Award-winning photographic artist Larry Kanfer’s colorful photographs glow in nearly three-dimensional relief in his new book, Chicagoscapes, a collection of images of our fair city.
Kanfer, who earned a degree in architecture from University of Illinois at Urbana–Champaign, has teamed up with Alaina Kanfer to assemble a fine collection here, images that capture slices of the city from north to south. Readers will find images of iconic Chicago attractions, from Navy Pier to North Avenue Beach, from the Art Institute of Chicago to the Field Museum, from The Berghoff to The Wiener’s Circle. (Unfortunately, many readers won’t know what they’re looking at because there is a dearth of caption information. A list of illustrations at the back of the book provides some details, but many of the descriptions are merely catchy phrases rather than helpful information.)
More than a hundred photographs are in these pages, a slim volume fit for giftgiving or the coffee table. Some of the images show the expanse of the city in impactful two-page spreads, some encourage the reader to look more closely, diving in to an array of smaller images assembled on a single page.
Kanfer has captured the city in a unique way, focusing his lens on familiar sites but revealing them in a new light. Although the images are lovely, it’s the colors and post-production techniques in them that captivate. Kanfer often uses soft focus to draw the reader’s eye to particular details: a column of balconies on one of the city’s residential high-rises, a bunch of skaters on the ice at Millennium Park. Many of the images focus tightly on details, rendering a common site abstract. Bridges, “L” staircases, and the Marina City parking levels become a collection of color and light and shadow and lines and angles. As such, Chicagoscapes is atmospheric and moody—quiet somehow despite the fact that Kanfer has photographed one of the busiest cities in the world.
Indeed there’s something almost anathema about this collection when one contrasts this subtle quietness with the verve that is Chicago. In his short introduction to the book, “Our Chicago,” Kanfer writes about the “big city, with all its noise, hustle, and bustle,” and, yet, many of the images were clearly taken at odd hours, rendering Chicago something of a ghost town devoid of people and traffic. For instance, an image of Devon Avenue appears to have been taken very early in the morning: Only one car prowls the street—a street usually so packed with cars and pedestrians that it can take forever to drive just a few blocks in either direction. An “L” stop reveals no one waiting for a train. A lone little boy playing at the Crown Fountain in Millennium Park belies the fact that the area is usually jam-packed with children and adults all summer long. Plenty of images do, though, capture areas of the city full of people—beaches, parks, the lakefront trail. Even so, the Chicago in these pages feels quiet. Sleepy. Dreamy.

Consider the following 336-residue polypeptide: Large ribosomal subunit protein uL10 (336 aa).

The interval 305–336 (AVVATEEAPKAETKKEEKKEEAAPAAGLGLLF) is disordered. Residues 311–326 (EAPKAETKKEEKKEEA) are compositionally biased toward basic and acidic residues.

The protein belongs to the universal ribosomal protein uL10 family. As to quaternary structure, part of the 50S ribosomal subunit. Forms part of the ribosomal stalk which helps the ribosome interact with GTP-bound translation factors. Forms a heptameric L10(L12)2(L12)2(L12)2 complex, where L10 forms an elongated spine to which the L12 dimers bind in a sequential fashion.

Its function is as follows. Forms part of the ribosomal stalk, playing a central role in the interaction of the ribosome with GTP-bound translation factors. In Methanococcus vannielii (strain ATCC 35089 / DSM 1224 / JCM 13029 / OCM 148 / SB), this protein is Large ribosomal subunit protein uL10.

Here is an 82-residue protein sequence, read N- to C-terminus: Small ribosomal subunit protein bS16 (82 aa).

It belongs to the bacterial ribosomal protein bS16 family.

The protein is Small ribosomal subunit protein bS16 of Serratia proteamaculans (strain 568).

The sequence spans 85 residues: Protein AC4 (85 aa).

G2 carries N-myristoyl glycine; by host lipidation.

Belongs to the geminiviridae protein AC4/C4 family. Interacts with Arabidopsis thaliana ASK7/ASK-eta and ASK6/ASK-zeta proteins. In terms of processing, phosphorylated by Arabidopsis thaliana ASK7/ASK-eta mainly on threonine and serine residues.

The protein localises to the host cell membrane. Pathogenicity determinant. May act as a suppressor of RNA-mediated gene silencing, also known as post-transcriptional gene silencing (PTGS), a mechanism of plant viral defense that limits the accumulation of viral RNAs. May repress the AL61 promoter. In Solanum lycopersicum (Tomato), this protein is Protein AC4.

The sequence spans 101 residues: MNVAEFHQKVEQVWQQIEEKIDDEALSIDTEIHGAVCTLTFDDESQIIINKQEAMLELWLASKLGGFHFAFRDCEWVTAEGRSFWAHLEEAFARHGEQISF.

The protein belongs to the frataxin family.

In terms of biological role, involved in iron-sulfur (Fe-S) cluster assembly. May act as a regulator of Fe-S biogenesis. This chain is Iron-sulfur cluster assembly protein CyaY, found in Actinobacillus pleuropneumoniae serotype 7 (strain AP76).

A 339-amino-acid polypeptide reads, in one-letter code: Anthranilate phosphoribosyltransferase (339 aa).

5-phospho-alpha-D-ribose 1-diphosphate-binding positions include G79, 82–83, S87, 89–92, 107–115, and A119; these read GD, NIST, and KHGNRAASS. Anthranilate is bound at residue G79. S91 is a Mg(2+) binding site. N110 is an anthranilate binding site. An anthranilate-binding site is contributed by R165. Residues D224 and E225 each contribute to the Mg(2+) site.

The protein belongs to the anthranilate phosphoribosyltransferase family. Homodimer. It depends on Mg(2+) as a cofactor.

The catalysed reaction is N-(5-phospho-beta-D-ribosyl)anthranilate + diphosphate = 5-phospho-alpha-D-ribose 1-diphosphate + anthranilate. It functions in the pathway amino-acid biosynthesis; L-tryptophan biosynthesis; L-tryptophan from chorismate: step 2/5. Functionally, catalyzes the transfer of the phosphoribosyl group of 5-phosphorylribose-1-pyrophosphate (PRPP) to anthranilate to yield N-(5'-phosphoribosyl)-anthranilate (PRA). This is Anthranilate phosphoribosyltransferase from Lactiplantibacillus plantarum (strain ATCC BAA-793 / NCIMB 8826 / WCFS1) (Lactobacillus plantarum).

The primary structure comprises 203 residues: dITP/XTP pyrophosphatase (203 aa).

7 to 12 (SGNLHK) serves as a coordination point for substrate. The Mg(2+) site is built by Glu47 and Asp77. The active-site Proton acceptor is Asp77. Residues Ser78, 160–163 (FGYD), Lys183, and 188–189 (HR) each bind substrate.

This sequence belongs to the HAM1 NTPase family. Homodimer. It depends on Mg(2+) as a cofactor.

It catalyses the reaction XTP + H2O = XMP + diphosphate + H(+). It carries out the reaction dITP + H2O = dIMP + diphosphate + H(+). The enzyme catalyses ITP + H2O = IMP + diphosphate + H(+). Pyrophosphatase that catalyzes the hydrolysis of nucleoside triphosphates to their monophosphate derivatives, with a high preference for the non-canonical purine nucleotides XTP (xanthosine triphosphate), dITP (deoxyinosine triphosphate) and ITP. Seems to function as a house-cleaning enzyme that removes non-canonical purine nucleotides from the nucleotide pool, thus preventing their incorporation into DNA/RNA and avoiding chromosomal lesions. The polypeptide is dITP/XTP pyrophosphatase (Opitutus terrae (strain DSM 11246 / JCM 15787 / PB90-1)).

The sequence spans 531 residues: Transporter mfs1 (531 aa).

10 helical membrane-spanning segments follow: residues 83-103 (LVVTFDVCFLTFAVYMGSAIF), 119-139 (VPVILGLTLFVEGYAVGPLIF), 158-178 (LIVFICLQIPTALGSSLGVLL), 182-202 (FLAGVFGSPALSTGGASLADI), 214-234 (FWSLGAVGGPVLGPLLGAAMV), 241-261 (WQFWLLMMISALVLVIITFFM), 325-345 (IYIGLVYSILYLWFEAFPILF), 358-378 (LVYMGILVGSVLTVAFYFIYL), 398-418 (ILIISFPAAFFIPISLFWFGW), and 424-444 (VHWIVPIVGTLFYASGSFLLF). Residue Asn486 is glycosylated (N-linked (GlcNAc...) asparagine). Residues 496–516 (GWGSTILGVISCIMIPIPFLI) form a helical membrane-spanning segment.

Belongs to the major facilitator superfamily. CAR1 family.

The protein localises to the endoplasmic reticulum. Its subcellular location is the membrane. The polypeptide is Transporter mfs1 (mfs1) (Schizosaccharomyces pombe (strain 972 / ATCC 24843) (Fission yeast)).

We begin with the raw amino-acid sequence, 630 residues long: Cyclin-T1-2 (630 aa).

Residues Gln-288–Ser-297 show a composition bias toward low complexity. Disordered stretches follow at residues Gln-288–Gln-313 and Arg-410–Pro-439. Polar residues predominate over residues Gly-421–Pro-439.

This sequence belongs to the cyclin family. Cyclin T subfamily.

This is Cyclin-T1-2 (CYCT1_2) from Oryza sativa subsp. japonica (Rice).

While some readers will find these images moody and magical, photography purists might well rankle at the post-production techniques used here. Some of the images are rendered in such a way as to appear as illustrations or paintings. One image in these pages has been pointillated à la Georges Seurat; it’s a beautiful, interesting look at the city, but it’s also a bit jarring as it is the only such doctored image in the collection.
Kanfer’s approach isn’t so much photojournalism as it is art photography. Most of the images here capture the beauty of the city, the pretty parts. Even a photograph of a graffiti-covered wall is colorful and artsy rather than gritty and edgy. A handful of black-and-white photographs grace these pages, but those that do are innocuous and safe. Readers will find no images here of the gritty South or West sides, no images of street upon street of foreclosed houses, no photographic insight into run-down CHA projects.
But that’s not what this book is about. Chicagoscapes is a love letter to what is magical and romantic about the Windy City. Kanfer has in these pages captured this beautiful city through atmospheric lighting, interesting angles, intriguing composition, and great timing. Although some readers might find some of the images a little snapshot-y or postcard-y, Chicagoscapes is full of great moments in a great city.
October 2014, University of Illinois Press
$34.95, hardcover, 128 pages
—Reviewed by Kelli Christiansen